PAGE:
greg jackson

The news website Axios is reporting that renowned mixed martial arts trainer, Greg Jackson, is thinking about a run for Congress. The co-owner of the Jackson-Wink MMA gym in Albuquerque, N.M., Jackson is considering running as an independent for the seat being vacated by New Mexico congresswoman Deb Haaland.

Haaland was recently nominated by President-elect Joe Biden to be his Secretary of the Interior, meaning a special election will be held to fill her vacant seat in the U.S. House of Representatives. Jackson, who has trained a host of MMA luminaries including UFC champions Jon Jones and Holly Holm, has mentioned criminal justice reform - including the instruction of MMA to law enforcement officers to avoid the use of deadly force - and early childcare programs as issues he's committed to.

Greg Jackson co-owns one of the top MMA training centers in the world, Jackson Wink MMA Academy, training many successful fighters like Holly Holm, Jon Jones, and Michelle Waterson. He founded his own martial art, Gaidojutsu, combining techniques from catch wrestling and kickboxing with basic Brazilian Jiu-Jitsu and judo locks.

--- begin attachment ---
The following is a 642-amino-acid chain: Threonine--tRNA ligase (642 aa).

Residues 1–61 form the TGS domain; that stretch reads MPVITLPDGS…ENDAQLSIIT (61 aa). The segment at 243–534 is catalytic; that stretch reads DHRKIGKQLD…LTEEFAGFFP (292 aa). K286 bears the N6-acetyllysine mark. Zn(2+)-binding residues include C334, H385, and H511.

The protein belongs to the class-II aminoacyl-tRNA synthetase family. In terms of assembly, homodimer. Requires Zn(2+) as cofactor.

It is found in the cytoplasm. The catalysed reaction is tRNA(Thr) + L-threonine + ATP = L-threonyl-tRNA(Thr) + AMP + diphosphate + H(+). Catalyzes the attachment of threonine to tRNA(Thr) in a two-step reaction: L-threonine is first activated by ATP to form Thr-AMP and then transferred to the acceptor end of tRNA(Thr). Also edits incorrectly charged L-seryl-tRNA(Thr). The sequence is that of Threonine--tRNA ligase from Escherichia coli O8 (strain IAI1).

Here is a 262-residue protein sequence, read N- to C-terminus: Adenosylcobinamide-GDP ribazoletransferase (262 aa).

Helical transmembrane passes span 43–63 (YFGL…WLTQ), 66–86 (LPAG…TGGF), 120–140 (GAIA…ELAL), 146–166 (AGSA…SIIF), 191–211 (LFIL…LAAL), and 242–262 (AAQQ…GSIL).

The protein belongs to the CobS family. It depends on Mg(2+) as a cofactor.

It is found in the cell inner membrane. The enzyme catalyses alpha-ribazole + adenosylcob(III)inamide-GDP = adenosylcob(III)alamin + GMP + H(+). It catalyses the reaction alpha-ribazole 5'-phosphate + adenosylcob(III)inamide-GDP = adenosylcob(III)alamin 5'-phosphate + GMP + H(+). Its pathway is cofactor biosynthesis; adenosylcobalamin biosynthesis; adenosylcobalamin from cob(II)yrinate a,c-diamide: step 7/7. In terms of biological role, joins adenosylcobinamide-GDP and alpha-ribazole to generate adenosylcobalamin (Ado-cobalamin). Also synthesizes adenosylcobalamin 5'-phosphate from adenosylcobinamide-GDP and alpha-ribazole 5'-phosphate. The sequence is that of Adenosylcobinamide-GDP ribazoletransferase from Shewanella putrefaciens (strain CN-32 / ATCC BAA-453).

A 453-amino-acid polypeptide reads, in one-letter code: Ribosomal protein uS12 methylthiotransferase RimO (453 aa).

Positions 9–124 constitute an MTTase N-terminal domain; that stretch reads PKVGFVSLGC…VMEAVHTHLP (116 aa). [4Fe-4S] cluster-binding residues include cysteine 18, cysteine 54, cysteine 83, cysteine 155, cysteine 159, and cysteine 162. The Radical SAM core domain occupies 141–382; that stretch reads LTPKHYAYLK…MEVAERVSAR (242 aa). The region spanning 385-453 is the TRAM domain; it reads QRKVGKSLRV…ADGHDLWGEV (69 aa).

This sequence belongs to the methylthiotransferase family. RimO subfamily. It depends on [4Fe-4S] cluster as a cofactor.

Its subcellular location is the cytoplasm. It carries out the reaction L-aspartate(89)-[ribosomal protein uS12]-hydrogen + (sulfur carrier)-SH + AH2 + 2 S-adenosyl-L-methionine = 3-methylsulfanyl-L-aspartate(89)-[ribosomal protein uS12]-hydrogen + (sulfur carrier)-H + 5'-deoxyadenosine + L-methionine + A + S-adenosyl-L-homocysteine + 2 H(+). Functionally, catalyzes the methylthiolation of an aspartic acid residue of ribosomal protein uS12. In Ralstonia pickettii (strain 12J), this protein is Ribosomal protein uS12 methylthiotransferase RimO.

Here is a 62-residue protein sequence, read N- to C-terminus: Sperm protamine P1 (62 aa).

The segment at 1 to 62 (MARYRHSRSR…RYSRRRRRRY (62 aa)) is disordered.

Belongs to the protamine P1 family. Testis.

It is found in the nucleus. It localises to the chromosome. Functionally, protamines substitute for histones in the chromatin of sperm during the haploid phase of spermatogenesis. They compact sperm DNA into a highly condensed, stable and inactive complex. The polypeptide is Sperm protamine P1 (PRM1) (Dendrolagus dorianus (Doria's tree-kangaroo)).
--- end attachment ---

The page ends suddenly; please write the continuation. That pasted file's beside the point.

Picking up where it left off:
Jackson volunteered his time to FightBack, a week-long virtual live training event featuring some of the best martial artists. The event raised money for Red Cross to support first responders and the medical professionals on the front lines against COVID-19.

Keep Reading Show less

Teshya Alo competes in 3 grappling sports, and as proof of her prowess, she owns 21 national championships in wrestling and 30 titles in judo and jiu-jitsu. The secrets of her success? The right attitude and supportive parents!